Skip to main content

In rainy seasons, like April for much of the United States, floods are a potentially lethal hazard. However, only some take the danger seriously. Consequently, those folks might insist on dispensing with personal safety and driving through flood waters. So, is driving in floods illegal or just a bit daft?

Driving through flood waters might not be illegal in most circumstances, but it’s not smart to ignore weather advisories

No, it’s not illegal to drive through flood waters in circumstances of heavy rains and flash flooding. After all, in Texas and other states with drainage ill-prepared for flash flooding, you can quickly find yourself fording through inches of water on the road surface. 

However, driving in floods or flooded roadways is never as safe as postponing your errands or appointments. For instance, driving at speed in heavy rain can quickly turn into a hydroplaning and a resultant crash. Still, even with the dangers of driving through flood waters, the act itself isn’t illegal. Authorities understand that life can’t stop because of the weather.

That said, there are a few circumstances where driving in floods could land you in trouble with the police. For instance, if authorities know that a road or trail is dangerous in inclement weather, they may close it. So, if you choose to drive around barriers, you’re doing more than risking your life and your occupants’ safety; you’re breaking the law.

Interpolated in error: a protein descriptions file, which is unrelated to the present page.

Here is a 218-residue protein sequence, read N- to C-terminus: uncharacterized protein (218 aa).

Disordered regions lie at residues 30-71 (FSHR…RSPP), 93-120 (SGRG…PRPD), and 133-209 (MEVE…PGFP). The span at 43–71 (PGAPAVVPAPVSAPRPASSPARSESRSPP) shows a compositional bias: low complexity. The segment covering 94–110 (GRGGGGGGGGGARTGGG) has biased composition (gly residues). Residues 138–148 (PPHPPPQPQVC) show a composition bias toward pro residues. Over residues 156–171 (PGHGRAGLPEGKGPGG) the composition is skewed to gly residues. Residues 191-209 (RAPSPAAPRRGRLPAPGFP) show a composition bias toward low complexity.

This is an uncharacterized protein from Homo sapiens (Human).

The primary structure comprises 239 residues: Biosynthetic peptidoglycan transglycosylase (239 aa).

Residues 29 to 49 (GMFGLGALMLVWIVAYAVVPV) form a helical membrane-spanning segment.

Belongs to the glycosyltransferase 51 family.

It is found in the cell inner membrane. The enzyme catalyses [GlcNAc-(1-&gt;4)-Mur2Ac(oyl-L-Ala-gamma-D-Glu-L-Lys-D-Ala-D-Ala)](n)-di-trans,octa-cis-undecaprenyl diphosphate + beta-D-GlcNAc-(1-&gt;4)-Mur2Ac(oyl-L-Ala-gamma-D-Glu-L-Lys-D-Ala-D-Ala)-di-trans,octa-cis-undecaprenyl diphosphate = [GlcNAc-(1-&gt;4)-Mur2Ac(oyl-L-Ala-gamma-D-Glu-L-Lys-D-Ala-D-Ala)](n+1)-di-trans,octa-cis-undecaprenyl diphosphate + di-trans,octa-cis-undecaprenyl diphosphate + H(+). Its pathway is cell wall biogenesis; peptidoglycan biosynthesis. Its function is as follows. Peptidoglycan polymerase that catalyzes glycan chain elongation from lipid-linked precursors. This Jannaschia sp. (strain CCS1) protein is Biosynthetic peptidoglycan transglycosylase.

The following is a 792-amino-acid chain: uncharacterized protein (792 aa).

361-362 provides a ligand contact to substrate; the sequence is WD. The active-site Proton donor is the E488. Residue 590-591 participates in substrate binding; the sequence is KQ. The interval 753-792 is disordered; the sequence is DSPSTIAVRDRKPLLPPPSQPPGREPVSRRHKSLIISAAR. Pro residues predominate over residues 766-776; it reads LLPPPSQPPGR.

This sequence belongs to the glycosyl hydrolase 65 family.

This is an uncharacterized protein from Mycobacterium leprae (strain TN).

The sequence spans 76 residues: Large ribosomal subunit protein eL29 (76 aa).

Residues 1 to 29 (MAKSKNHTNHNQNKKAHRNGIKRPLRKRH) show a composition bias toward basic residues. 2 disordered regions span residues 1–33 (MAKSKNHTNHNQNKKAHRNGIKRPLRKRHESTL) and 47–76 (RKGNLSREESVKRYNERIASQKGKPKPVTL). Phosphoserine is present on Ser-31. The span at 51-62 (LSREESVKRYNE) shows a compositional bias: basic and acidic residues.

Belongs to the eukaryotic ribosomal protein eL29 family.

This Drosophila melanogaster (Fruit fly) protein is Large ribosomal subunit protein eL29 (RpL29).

A group of Florida motorists drive through flood waters.
A flooded road in Florida | Wirestock via iStock

What’s more, some states have specific laws devoted to drivers who refuse to respect road closures. You can’t make this stuff up; there is a “Stupid Motorist Law” in Arizona for this exact reason. In the Stupid Motorist Law, part of the 28-910 group of Arizona statutes, a driver could be criminally liable for getting stuck after driving around flood barriers or road closure signs.

Frankly, it makes some sense. In the event of inclement weather like heavy rains, emergency services are dealing with motor vehicle accidents (MVAs), felled trees, downed power lines, and other issues. Getting stuck in your vehicle because you ignored road closure signs diverts vital services from the public. I mean, saving lives in floods is the reason behind the National Weather Service’s (NWS’s) “Turn Around Don’t Drown” informational campaign.